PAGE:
• OhMG! News

    New-Oh-MG-critter



    July 11, 2014: Apply for a Thurber House residency!

    Thurber House has a Children’s Writer-in-Residence program for middle-grade authors each year and  guidelines and application form for the 2015 residency were just released.

    This unique residency has been in existence since 2001, offering  an opportunity for authors to have time to work on their writing in a fully furnished apartment, in the historic boyhood home of author and humorist, James Thurber. Deadline is October 31, 2014. For details, go to READ MORE

    July 10, 2014:

    Spread MG books in unexpected places 7/19
    Drop a copy of your own book or of another middle-grade favorite in a public place on July 19 -- and some lucky reader will stumble upon it.
    Ginger Lee Malacko is spearheading this Middle Grade Bookbomb (use the hashtag #mgbookbomb in social media) -- much in the spirit of Operation Teen Book Drop.  Read more ...

June 16, 2014:
Fizz, Boom, Read: Summer reading 2014

Hundreds of public libraries across the U.S. are celebrating reading this summer with  the theme Fizz, Boom, Read! Find out more about this year's collaborative summer reading program and check out suggested booklists and activities. Read more ...
 

April 30, 2014:
Join the #WeNeedDiverseBooks campaign and help change the world

The conversation on diversity in children's books has grown beyond book creators and gate keepers to readers and book buyers. What can you do? Take part in the #WeNeedDiverseBooks campaign May 1 though 3 on Tumblr and Twitter and in whatever creative ways you can help spread the word to take action. Read more ….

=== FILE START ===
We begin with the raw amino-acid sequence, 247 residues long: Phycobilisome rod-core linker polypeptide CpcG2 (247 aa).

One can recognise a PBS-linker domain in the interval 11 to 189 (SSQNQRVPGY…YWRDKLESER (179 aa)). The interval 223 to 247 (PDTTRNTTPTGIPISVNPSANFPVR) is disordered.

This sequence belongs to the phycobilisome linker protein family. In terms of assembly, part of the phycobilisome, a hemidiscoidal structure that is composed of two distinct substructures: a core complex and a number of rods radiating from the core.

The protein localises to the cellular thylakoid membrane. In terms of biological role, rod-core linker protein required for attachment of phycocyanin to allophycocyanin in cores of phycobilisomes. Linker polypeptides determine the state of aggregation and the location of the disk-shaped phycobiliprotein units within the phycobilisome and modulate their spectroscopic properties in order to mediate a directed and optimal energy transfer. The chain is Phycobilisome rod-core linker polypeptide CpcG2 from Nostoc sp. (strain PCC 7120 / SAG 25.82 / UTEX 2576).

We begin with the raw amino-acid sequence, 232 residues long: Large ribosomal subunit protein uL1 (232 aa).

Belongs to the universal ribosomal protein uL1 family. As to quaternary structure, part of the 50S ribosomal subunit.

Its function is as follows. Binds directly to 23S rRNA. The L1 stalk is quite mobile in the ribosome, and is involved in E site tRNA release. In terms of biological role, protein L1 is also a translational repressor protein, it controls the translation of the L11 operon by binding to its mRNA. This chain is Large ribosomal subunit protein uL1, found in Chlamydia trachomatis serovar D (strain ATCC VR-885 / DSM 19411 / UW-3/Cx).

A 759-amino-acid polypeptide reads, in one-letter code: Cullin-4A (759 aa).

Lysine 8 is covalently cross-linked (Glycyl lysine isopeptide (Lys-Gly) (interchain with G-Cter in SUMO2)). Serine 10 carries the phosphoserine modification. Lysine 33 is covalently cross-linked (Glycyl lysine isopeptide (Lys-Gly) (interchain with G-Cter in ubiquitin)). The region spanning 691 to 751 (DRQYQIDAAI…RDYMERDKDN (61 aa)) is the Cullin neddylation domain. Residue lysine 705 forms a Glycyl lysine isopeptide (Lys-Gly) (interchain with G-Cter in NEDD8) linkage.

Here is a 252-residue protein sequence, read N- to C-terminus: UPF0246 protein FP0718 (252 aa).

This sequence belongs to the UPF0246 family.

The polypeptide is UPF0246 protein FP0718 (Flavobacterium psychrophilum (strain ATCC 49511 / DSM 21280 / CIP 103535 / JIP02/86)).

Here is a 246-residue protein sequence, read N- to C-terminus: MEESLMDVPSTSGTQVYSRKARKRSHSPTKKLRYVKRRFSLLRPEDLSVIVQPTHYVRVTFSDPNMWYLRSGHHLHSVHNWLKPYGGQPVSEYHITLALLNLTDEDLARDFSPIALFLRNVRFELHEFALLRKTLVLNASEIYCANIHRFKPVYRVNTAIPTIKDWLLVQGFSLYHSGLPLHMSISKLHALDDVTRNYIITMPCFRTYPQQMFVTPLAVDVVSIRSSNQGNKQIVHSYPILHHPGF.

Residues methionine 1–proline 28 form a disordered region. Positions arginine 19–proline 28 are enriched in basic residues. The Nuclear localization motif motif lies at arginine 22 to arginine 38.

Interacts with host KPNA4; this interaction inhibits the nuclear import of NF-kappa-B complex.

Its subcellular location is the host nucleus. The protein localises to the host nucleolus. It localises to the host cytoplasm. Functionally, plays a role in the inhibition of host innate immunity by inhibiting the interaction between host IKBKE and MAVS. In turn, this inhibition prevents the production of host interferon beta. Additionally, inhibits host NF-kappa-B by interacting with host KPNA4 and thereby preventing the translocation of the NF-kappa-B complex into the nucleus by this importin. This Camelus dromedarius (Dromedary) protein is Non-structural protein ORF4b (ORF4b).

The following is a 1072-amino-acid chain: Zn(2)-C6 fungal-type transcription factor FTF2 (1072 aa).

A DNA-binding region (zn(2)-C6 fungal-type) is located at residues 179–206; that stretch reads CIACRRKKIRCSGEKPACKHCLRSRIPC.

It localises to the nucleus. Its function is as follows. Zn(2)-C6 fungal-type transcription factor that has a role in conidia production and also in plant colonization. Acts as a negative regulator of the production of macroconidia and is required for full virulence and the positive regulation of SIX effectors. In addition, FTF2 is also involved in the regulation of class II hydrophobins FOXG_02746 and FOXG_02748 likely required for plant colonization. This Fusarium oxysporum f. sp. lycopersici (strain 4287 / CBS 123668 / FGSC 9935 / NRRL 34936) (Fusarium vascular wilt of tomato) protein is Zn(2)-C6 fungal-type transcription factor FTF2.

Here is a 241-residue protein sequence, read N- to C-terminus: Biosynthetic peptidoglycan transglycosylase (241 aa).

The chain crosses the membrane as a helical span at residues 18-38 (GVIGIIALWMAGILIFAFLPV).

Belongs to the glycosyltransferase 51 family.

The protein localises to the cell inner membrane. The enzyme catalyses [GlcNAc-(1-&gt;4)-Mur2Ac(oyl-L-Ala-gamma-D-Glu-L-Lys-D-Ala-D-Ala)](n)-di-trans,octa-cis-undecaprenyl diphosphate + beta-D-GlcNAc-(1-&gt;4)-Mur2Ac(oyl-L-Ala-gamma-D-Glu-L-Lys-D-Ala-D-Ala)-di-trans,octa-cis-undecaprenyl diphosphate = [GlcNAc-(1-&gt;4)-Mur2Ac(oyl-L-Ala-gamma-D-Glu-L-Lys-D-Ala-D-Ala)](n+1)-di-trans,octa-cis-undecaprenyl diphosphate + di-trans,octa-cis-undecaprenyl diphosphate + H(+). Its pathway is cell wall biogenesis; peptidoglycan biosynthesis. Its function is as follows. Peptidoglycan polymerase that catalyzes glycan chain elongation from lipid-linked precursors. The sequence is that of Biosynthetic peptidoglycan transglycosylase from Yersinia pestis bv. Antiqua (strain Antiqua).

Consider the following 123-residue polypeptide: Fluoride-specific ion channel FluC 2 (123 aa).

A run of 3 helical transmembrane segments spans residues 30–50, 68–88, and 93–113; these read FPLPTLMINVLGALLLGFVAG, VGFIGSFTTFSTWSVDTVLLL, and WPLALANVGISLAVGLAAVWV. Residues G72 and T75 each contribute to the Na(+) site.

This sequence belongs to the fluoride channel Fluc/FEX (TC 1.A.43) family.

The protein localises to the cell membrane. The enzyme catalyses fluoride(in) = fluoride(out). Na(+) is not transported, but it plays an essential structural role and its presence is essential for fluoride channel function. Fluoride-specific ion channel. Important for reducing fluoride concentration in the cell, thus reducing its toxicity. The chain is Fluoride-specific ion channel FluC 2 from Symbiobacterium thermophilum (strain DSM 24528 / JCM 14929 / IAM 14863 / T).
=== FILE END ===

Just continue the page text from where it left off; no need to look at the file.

April 11, 2014:
Fall 2014 Children's Sneak Peek
A peek at forthcoming middle grade books (as well as picture books and YA books) in a round-up from Publisher's Weekly. First printed in the February 22 issue, but now available online. Time to add to your to-read list. Read more ...

April 9, 2014:
How many Newbery winners have you read?
You could make a traditional list of all the Newbery Medal Award-winning Children's Books you've read, but there's something so satisfying when you check them off and get a final tally on this BuzzFeed quiz. Read more ...

March 28, 2014:
Middle Grade fiction is hot at 2014 Bologna Children's Book Fair

For the second year in a row, publishers are clamoring for middle-grade, reporters Publishers Weekly. "I’ve been coming [to Bologna] for 12 to 15 years, and I’ve never had as many European publishers asking for middle-grade," said Steven Chudney of the Chudney Agency. Read more ...

February 14, 2014:
Cybils Awards announced
Ultra by David Carroll (Scholastic Canada) wins the Cybil for middle grade fiction; Lockwood & Co: The Screaming Staircase by Jonathan Stroud (Disney Hyperion) wins for Speculative Fiction. Read more.

January 27, 2014: And the Newbery Medal goes to ...
Kate DiCamillo won the Newbery Medal for "Flora & Ulysses"; Rita Williams-Garcia won the Coretta Scott King Author award for "P.S. Be Eleven." Newbery Honor awards to authors Vince Vawter, Amy Timberlake, Kevin Henkes and Holly Black. For all the exciting ALA Youth Media Award News ... READ MORE